Hearty Advice: Poor eating habits, lack of exercise, use of tobacco products and over-consumption of alcohol are all directly linked to instances of chronic health conditions. “Heart disease is the leading cause of death in both men and women. But when you look at those four unhealthy habits, it becomes the most preventable chronic condition.” Like Dr. Dayo and Dr. Fong, all doctors are urging their patients to reconsider unhealthy lifestyles and care for the organs that they have had since birth.

“The human heart beats about 2.5 billion times in the average person’s lifetime. But for organ donors whose lives are cut short, these powerful organs have the potential to continue beating for another person,” said Dr. Dayo. Even though advancements in medical procedures allow for this life-saving operation, prevention should be the first priority for doctors and patients alike. Doctors, especially cardiac-thoracic surgeons, urge the community to spread awareness this month – 1) to spread hope in saving others lives when one is cut too short and 2) to get your health checked to avoid risk of being on the transplant list.

Counting the beats: “In cases involving thoracic transplants, the recipient patient must respond with urgency, as heart and lungs can only survive outside of the body for about five hours,” says Dr. Dayo. “We want people to realize how much hope donation provides and how quickly one must respond.”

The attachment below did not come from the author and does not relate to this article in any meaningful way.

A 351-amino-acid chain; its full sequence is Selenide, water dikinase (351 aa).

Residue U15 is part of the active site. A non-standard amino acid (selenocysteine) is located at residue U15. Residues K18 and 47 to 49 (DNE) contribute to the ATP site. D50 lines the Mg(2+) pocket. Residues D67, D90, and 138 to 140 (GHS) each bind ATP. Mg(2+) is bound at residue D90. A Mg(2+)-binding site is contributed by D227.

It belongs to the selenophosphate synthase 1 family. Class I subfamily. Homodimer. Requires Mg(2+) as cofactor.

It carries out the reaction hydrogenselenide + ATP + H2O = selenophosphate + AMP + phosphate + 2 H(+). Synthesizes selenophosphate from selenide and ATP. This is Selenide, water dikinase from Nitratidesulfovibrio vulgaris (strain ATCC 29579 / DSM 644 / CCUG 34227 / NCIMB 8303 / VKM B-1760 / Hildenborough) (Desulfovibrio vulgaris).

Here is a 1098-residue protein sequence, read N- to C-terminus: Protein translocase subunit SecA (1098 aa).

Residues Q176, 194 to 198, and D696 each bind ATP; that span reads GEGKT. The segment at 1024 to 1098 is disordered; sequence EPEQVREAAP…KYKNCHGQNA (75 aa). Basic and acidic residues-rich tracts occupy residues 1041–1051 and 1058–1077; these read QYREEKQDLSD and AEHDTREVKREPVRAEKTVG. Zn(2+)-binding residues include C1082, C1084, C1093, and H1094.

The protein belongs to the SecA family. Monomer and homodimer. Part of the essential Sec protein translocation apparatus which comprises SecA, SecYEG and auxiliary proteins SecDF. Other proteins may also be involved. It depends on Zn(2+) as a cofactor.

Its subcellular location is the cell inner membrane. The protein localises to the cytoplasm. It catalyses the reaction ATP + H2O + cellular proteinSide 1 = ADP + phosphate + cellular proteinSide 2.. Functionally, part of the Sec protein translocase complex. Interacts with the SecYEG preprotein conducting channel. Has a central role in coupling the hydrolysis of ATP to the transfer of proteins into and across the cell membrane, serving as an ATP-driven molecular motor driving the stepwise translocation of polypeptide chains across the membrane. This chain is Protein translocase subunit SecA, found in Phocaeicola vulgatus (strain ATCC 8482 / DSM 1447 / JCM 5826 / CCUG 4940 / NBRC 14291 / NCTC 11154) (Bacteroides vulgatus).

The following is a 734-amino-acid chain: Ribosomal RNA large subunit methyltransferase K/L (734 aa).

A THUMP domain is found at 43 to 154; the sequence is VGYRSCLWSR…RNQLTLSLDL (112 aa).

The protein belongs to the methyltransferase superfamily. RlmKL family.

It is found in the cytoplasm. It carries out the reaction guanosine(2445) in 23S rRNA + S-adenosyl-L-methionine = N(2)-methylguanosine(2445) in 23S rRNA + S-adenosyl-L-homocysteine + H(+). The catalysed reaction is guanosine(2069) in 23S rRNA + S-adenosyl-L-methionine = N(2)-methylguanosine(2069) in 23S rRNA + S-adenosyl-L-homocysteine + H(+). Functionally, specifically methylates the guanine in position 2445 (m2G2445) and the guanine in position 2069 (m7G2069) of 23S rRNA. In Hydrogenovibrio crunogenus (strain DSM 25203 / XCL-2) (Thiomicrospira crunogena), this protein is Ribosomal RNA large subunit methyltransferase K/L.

“It is significant to recognize that taking precautions for your health can significantly reduce the number of people on the transplant list and help save your own life as well. Transplant surgery should be a last option,” said Dr. Fong.

Donor Facts:

  • One single donor can save more than 50 people on the growing waiting list for the United Network for Organ Sharing (UNOS).

  • As of March 2010, there are 106,600 waiting list candidates.

  • As of March 2010, there are 22,338 patients needing thoracic transplants (i.e. lungs, heart, liver)

Necessary Steps for an Organ Transplant:

  • Primary physician decides that the individual is in organ failure, and the patient is referred to a transplant center.

  • Extensive testing; if the individual is still a candidate, they are added to the list.

  • Patient must follow up and be prepared for their donation at any time.

The Venice-Ocala Heart Institute was started in July 2003. The foundation of the institute is simple: to care for families as they would for their own. The physicians have worked in complete cooperation with the Venice Regional Medical Center to build a program that has provided the highest quality of care – recognized as one to the Top 100 cardiac surgery programs in the nation. The goal of the Venice-Ocala Heart Institute is to draw upon the expertise of two specialties – cardiovascular surgery and cardiovascular anesthesia to deliver the best quality of cardiothoracic and vascular care to the heart, lungs and vascular needs of the patient. The Venice-Ocala Heart Institute is comprised of Cardiac, Thoracic and Vascular Surgeons and Cardiovascular Anesthesiologists working together to provide superior care for cardiac, thoracic and vascular patients. The Venice-Ocala Heart Institute is located at 706 The Rialto in Venice, Florida. For more information, contact the Venice-Ocala Heart Institute at 941-484-8004 or visit them online at www.ocalaheart.com.  Additional resources gathered from: the United Network for Organ Sharing, Mayo Clinic, and OrganDonor.gov